I was in Uganda to visit family and volunteered to travel with AMREF to Northern Uganda to see the IDP camps and to interview those displaced. I wrote an article for the Toronto Star about what I saw. My family lived in a refugee camp in Kenya during the Idi Amin era and I was really shocked to see what life was like in the camps. I was expecting it to be similar to what I knew it turned out to be very different. It was heartbreaking to see fellow Ugandans live in such fear with so much uncertainty. It was incredible to see how close the communities were and how important family was. As Ugandans, we cannot forget about the North because we are all one people and need to take care of one another.
Northern Uganda's IDP Camps
Very moving. I suppose we can all imagine the perks of being a celebrity. What is the down side to it?
No downside really. You just have to balance work with family and if you are going through something, you cannot think about it until you are off camera. I was terrible at that.
Did you ever imagine that you would one day become a recognizable figure on people's television sets?
No. Not all and I am grateful to the people at MuchMusic who saw something special in me that I otherwise would never have discovered in myself. I was always shy and introverted as a kid and in my teens had an oily face full of acne.
That is hard to believe! You have been asked before what it means to be Canadian. I am going to flip the script and ask you what it means to be Ugandan.
Growing up as kid in Uganda was tough because we were always called mzungus (whites) and coming from a poor family, we were looked down upon a lot. I think it is incredibly sad that people judge others for what they have instead of who they are as people - are they kind, considerate, caring people as opposed to what car they drive, and where they live? So, as a kid, I always felt as if I was not worthy of being Ugandan because people, even some in my extended family would make comments about my skin color and eyes. Some of my uncles on my mother's side said my brothers and sisters would be servants to their kids because of our colour. What an awful thing to wish for innocent children.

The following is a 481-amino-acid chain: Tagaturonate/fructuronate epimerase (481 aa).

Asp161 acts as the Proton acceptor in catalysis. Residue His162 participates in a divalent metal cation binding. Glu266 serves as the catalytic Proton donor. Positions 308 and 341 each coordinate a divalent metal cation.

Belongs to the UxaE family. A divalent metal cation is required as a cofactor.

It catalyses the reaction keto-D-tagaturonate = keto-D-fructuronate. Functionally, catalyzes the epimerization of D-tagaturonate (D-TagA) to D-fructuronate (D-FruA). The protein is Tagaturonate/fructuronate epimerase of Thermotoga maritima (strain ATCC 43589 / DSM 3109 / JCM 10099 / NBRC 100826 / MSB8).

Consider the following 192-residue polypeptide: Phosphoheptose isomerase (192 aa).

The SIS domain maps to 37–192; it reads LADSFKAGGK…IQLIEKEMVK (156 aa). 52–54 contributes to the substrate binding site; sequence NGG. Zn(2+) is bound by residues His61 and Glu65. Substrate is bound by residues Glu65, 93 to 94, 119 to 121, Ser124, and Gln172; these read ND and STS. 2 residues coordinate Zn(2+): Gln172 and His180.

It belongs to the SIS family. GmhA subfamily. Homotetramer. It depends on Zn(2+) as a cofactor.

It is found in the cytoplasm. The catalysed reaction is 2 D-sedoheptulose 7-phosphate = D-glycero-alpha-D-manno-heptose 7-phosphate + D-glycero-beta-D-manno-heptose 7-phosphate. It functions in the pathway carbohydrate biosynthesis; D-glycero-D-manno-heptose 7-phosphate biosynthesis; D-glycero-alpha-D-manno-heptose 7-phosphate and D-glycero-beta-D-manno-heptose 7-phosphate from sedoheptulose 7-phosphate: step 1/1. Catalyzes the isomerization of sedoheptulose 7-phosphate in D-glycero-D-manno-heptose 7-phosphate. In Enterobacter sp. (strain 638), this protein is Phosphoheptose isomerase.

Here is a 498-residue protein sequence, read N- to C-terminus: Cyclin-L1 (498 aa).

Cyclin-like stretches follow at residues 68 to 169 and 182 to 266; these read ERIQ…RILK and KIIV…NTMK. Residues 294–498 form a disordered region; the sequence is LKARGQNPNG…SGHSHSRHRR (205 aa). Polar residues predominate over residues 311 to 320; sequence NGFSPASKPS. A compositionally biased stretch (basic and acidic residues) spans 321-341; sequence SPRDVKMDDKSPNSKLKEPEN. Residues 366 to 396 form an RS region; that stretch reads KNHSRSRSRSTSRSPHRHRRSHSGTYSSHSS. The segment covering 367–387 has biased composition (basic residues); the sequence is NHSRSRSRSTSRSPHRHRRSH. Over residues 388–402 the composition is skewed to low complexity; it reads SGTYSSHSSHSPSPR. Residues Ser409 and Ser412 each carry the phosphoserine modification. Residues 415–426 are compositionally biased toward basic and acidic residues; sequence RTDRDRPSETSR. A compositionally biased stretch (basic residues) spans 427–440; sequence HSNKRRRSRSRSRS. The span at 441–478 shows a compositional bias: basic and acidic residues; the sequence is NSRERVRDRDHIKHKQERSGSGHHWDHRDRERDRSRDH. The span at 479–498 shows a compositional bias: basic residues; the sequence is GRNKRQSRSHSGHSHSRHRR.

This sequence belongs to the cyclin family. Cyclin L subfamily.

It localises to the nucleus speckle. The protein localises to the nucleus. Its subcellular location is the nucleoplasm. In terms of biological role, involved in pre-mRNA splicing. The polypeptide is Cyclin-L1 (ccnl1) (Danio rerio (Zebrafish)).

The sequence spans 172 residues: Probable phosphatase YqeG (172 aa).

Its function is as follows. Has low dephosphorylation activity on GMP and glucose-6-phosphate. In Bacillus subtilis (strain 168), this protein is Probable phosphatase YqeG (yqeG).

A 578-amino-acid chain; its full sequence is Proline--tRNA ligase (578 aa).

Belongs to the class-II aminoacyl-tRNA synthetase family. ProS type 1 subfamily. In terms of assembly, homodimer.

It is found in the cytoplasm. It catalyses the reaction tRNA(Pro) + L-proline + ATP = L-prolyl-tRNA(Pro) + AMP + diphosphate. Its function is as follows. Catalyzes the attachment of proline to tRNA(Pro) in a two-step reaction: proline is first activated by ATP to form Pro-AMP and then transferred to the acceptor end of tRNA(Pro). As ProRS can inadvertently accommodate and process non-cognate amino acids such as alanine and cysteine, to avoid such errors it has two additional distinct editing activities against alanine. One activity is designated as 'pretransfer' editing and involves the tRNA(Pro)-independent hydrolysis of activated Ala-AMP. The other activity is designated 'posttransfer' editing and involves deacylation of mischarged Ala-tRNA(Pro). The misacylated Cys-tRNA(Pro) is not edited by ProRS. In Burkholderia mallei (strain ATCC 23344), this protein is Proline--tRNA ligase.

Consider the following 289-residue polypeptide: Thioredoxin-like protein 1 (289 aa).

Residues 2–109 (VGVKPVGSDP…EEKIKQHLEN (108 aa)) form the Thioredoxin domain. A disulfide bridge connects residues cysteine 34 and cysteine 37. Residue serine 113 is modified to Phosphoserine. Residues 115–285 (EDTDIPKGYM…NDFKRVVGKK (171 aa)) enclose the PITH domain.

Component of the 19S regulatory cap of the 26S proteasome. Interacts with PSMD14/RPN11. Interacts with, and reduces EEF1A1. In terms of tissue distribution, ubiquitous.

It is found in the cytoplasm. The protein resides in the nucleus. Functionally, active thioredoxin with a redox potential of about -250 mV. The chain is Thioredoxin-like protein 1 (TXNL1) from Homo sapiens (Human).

And here you are, years later, being not only named one of the 20 most beautiful people by Chatelaine, a mainstream Canadian magazine but also a very well known and respected television personality. Isn't it ironic?
Yes it is. Even when I claimed my Ganda name, Namugenyi instead of using my Christian name Mary, a cousin of mine said I had ulterior motives since I worked in the entertainment industry. Actually, when I first started at MuchMusic, I used to get emails from viewers saying I should change my name because it was too hard to pronounce and it was weird. I am proud of my heritage and culture and want to celebrate it. Uganda was the place where I gave my first breath and where the foundation for my life was laid. I have my jaaja's (grandparents') blood, my father's blood and my mother's blood - I am Ugandan through and through regardless of what some may think of my color. For me, to be Ugandan is to be home.
I am glad you kept your Ganda name. I remember the first time I saw it on television; I was excited because I thought, wow! That is undoubtedly a Ugandan name, and the fact that she uses it shows pride in where she comes from. I felt really proud to see a fellow Ugandan achieving so much!
What are the things you love most about Uganda?